Product Details

Release Date:
Original Release:

Special Features

Closed Caption; A special message form Ben Stein; Using intelligent design for medical research; Bonus music tracks by Andy Hunter; Expelled super trailer

Cast & Crew

Performance Credits
Ben Stein Host
Richard Sternberg Participant
Mark Souder Participant
Guillermo Gonzalez Participant
Caroline Crocker Participant
Richard Dawkins Participant
P.Z. Myers Participant
Eugenie Scott Participant
Christopher Hitchens Participant
Michael Shermer Participant
John Lennox Participant
David Berlinski Participant
Alister McGrath Participant
Stephen C. Meyer Participant

Technical Credits
Nathan Frankowski Director,Cinematographer,Editor
Robbie Bronnimann Score Composer
Joseph Condeelis Animator
Logan Craft Producer
Paul Engstrom Camera Operator
Gillian Fritzsche Asst. Director
Renae Garcia Makeup
Ben Huddleston Camera Operator
Andy Hunter Score Composer,Screenwriter
Patricia Lay Asst. Director
Mark Mathis Associate Producer
Kevin Miller Screenwriter
Lisa Monet Makeup
Kevin Nowicki Camera Operator
Kenji Ono Animator
Andrew Peterson Art Director
Walt Ruloff Producer
Ben Stein Screenwriter
John Sullivan Producer
Patrick Tittmar Sound Mixer
Simon Tondeur Camera Operator,Editor


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Expelled: No Intelligence Allowed 3.8 out of 5 based on 0 ratings. 26 reviews.
Guest More than 1 year ago
It takes a lot of courage to speak out against accepted &quot truths,&quot and I applaud Ben Stein for pursuing a venture this risky. This is NOT about giving fantasy an equal footing with hard-researched science. It IS about realizing that: 1) There is scientific evidence, particularly in the area of physics, to support a rational argument for intelligent design and 2) The very idea of God makes some people so irrationally angry that they're willing to silence another reasoned viewpoint just to avoid dealing with its implications for their own lives. Science is supposed to be about learning the truth of things--not about ignoring evidence and shutting people up who don't spout the party line. I most enjoyed this as an opportunity to share with my children an alternative viewpoint to counterbalance the very one-sided perspective they receive at school. Watch with an open mind and accept or reject based on reason, not preconceived ideas about religion or even God.
sciencebookreader More than 1 year ago
I just saw the film Expelled and cannot believe how wrong the critics were. Watch it first, then judge. In my class (I am a professor) were several atheists and one said he was very impressed with the arguments for atheism and that the film was very balanced. He added that he loved the film as it did present the other side, the atheist side. Many persons obviously got most of their information from the web site expelled exposed, which has been exposed in the new, almost 500 page book that was carefully documented by almost 1,000 footnotes. This new book, titled Slaughter of the Dissidents, is volume one of a 5 volume set that documents every case in the movie. Do a search on Barnes and Noble or Google and pick up a copy. I have read the case histories in this book that go into much more detail on the discrimination cases featured in the film and was amazed at the large amount of solid documentation. Be informed on this issue, then speak out.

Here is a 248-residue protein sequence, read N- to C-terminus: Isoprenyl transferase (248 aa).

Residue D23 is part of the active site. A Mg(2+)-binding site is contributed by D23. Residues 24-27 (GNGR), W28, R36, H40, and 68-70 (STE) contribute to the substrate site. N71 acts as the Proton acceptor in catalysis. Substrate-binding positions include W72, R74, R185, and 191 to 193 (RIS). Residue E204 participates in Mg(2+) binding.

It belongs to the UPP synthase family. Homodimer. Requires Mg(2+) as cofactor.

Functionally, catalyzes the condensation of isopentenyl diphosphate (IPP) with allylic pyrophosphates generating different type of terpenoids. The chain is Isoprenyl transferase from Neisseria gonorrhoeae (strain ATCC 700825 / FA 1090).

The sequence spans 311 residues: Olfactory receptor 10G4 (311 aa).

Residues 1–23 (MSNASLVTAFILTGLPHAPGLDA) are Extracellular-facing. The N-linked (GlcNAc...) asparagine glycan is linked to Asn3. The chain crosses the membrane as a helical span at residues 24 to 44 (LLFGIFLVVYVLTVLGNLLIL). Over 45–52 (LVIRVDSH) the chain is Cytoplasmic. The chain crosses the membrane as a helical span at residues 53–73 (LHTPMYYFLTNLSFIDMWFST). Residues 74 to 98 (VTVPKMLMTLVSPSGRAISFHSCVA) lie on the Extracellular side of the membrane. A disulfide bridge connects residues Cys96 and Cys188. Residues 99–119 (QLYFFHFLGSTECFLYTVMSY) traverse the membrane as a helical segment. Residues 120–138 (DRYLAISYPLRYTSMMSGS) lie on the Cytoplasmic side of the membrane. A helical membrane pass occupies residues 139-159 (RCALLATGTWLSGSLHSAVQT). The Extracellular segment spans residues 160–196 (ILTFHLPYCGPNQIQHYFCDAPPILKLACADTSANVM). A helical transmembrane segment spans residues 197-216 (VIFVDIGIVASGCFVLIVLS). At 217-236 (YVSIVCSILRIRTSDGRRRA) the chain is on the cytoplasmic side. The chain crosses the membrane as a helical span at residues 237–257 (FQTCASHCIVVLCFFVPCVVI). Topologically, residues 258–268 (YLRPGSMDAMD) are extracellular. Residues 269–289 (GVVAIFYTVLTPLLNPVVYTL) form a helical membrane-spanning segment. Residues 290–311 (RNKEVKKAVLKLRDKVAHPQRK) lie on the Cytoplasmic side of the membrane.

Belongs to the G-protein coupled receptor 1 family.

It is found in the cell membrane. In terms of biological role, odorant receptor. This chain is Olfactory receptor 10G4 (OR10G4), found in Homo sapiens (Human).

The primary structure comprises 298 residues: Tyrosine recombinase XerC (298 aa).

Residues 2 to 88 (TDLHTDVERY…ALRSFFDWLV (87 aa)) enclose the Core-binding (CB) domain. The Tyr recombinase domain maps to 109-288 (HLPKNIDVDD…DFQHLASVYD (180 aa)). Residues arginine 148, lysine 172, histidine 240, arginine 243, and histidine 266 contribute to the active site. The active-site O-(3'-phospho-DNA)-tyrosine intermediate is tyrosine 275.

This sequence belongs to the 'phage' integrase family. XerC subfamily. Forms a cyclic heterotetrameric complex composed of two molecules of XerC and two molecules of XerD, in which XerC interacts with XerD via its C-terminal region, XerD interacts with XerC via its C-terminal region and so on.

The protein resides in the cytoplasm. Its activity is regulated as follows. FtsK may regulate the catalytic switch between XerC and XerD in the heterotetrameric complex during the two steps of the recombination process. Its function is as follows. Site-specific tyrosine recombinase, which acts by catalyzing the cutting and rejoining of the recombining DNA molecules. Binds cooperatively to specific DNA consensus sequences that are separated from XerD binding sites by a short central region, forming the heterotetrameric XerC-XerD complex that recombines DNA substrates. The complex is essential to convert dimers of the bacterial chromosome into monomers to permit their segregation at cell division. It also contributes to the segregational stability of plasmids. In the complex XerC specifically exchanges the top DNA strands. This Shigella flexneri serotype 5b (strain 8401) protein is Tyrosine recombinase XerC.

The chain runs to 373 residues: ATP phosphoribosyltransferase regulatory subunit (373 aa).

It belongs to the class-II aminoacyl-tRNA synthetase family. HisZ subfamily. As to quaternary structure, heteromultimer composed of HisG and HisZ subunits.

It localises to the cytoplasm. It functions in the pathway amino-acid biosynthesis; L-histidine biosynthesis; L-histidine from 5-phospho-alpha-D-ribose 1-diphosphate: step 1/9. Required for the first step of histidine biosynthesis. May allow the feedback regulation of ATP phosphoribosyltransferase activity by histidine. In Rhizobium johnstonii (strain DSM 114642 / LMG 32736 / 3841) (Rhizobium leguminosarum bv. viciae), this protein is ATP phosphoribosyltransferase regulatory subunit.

Guest More than 1 year ago
I'm in the world of Academia currently and can tell all that this movie sums it up. The professors don't want their students to think objectively at all, which is DEFINITELY NOT what Darwin wanted! Also, I do believe there's validity to Darwin's theories, but people should be able to think abstractly. In short, this movie's a breath of fresh air to those of us trapped behind a mask of complacency at universities worldwide.
Anonymous More than 1 year ago
Finally -- an honest representation. Thanks to those who produced this valuable, intelligent DVD.
Guest More than 1 year ago
Ben Stein documents quite well the pressure on scientists to conform to the macroscopic theory of evolution. He alleges that it exists, and proceeds to document. It is not &amp amp amp quot supposed&amp amp amp quot as one reviewer of the movie stated. I taught science in the public schools for 30 years altogether, which included summer schools, after school second jobs of teaching science, and substitute work. I have seen a very noticeable increase in pressure in the public schools, in general, to conform to the NSF, NSTA, National Academy of Sciences, AAAS, and other guidelines for the teaching of evolution, which includes the publishers. In particular, the BSCS high school biology textbook that included &amp amp amp quot The Human Approach&amp amp amp quot in its title was noticeably evolution-centered, and this particular pedagogical approach was predominantly emphasized throughout the book. In my opinion, this was at the expense of learning other important topic areas of biology.
Anonymous More than 1 year ago
I found this documentary to be very thought provoking and informative. I actually had never heard of Intelligent Design and its possible implications for such things as cancer research. I am recommending this film to everyone I know.

I find it interesting that the reviewers who purport to dislike it merely resort to name calling and denigrating insults. If they feel they are correct and the film incorrect, follow up with some intelligent facts. My sense is that these people never actually watched the film, just came here to vilify it. Why are they so afraid of honest debate?
curious-steve More than 1 year ago
Good film. This shows some of the problems with the theory of evolution with out getting too technical. Where it really excels is showing the end reasoning of evolution. It links Communism, fascism, euthanizing people, eugenics and abortion to the end reasoning of evolution. If you believe or support these ideas you will be very uneasy after you view this film.